Palestinian ingenuity makes it to Mars

Palestinian Loay Elbasyouni, who was raised in Gaza, was part of the team behind NASA’s “historic” Ingenuity Mars Helicopter.

On February 18, 2021, I happily confirmed that my name had landed on Mars. It was laser-etched on a fingernail-sized chip attached to the rover named Perseverance, which had successfully completed its journey to the Red Planet. (Two year earlier, NASA had launched a “Send Your Name to Mars” campaign, and I along with others from around the globe had applied.)

That day I continued to hungrily read everything I could find on the Internet about the Perseverance and how it was managing in its new surroundings. On top of my joy at this accomplishment of science came another amazing surprise. My Facebook timeline was flooded with pictures of a particular individual who was a Palestinian from Beit Hanoun, a city in Gaza on its northern border — and who was the electrical and power electronics lead for the Mars helicopter that the Perseverance carried inside. I checked other social media platforms, and found the same individual appearing there as well. Loay Elbasyouni was trending in Palestine!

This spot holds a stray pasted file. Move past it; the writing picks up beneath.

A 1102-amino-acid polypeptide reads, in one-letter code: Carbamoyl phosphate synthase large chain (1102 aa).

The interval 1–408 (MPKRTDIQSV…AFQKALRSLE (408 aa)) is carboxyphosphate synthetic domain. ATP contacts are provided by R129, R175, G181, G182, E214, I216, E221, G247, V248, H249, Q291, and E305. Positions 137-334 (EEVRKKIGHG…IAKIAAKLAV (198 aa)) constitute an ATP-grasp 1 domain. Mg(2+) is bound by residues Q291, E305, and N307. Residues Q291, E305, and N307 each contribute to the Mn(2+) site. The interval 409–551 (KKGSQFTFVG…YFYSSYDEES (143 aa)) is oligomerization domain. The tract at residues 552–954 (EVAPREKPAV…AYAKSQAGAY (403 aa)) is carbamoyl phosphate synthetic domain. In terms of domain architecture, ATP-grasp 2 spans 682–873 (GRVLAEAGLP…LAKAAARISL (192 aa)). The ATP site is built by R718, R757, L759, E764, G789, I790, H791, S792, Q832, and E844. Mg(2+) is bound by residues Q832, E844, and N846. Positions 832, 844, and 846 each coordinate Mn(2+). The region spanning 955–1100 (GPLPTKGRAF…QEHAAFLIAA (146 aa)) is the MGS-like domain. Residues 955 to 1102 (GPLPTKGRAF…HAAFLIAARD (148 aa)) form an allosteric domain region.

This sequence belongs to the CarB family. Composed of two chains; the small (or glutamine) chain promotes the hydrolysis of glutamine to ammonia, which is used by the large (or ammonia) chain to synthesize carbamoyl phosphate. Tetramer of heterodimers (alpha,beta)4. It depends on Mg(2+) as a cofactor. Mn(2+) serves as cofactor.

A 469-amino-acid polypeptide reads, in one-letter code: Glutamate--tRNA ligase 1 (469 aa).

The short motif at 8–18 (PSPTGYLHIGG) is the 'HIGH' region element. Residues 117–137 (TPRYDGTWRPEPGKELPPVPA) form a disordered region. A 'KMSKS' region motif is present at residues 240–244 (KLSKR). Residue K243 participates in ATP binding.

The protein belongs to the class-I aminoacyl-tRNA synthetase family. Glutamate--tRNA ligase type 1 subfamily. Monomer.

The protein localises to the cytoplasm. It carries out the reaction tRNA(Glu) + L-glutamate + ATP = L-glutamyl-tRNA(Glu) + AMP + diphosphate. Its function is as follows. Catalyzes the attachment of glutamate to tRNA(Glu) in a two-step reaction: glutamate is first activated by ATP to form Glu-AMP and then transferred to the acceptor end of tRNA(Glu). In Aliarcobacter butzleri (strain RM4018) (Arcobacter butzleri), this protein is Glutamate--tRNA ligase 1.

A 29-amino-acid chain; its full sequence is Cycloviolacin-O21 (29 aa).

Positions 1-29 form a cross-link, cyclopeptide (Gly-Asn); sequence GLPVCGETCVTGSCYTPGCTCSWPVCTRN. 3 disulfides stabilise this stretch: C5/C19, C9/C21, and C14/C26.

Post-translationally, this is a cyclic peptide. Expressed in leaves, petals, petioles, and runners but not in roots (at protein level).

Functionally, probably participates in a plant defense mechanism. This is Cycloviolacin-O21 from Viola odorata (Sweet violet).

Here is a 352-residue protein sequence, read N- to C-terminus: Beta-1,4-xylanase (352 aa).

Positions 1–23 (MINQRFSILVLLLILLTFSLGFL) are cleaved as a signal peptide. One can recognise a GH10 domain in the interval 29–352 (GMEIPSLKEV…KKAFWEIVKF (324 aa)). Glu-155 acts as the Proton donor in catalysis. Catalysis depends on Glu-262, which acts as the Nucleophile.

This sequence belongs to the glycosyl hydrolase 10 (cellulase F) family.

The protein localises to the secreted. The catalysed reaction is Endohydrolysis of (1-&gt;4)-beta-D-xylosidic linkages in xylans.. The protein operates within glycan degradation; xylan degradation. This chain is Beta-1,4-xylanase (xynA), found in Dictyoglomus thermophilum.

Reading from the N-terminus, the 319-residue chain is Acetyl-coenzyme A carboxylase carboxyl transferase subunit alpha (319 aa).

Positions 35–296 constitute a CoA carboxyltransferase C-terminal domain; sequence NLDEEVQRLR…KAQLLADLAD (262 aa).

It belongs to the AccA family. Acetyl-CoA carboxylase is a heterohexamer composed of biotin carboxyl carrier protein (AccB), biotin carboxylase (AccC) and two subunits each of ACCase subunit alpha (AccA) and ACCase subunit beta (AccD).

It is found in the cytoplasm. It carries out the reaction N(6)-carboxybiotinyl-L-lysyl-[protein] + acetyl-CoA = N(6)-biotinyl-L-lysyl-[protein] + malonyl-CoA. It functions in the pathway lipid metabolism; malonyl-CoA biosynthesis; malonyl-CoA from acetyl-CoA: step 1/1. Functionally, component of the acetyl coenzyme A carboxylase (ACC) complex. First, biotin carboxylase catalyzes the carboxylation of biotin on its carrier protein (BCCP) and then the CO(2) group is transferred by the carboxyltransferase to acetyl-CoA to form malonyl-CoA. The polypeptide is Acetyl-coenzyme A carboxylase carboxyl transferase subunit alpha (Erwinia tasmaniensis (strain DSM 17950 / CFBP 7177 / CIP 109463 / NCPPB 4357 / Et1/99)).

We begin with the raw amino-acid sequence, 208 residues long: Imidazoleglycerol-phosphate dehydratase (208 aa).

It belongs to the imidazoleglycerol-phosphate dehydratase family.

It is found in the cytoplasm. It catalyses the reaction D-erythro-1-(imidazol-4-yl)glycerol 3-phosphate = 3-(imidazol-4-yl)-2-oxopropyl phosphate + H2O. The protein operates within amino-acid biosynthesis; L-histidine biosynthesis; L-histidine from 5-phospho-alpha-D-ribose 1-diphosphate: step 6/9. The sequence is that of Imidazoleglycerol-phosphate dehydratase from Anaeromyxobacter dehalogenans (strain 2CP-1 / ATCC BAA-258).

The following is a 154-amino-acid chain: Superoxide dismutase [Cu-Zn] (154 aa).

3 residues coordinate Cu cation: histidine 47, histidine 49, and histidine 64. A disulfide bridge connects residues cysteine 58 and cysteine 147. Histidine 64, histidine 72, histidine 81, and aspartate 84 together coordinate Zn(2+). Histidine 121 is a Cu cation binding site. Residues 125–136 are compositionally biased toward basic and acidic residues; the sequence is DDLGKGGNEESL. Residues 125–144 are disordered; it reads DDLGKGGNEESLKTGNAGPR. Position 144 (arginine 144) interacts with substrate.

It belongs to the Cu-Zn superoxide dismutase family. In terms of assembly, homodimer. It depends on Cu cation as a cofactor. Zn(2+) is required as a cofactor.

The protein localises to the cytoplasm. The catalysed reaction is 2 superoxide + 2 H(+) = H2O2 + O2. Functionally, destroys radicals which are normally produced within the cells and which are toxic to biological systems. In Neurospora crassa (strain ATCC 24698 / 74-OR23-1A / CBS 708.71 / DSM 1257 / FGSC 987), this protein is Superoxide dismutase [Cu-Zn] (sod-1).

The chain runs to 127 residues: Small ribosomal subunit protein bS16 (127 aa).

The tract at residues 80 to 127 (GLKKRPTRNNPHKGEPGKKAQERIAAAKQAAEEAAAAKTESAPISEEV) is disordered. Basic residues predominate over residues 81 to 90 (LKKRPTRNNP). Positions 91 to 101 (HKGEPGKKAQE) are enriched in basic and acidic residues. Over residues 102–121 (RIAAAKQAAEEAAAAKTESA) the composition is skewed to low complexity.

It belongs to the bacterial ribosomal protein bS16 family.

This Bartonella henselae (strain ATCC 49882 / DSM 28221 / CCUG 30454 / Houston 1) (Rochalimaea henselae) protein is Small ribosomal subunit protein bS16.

I honestly have trust issues with the media, so I had to verify this myself. I searched for his name and found his Instagram account. In fact, I texted him and he answered. He was super humble and supportive of my own interests in the space industry. Here is his story.

Learning on his own

Loay Elbasyouni was born in Germany to two Palestinians from Beit Hanoun. His father was a medical student and neither of his parents had German citizenship. When Loay was almost six, his family traveled back to Gaza to visit, but Israel took the papers from his father, and the family was stuck in the Gaza Strip.

Loay had to adapt to that new environment. He had to learn how to run from an Israeli military jeep and to experience sounds and scenes of occupation that children his age from other parts of the globe didn’t have to tolerate.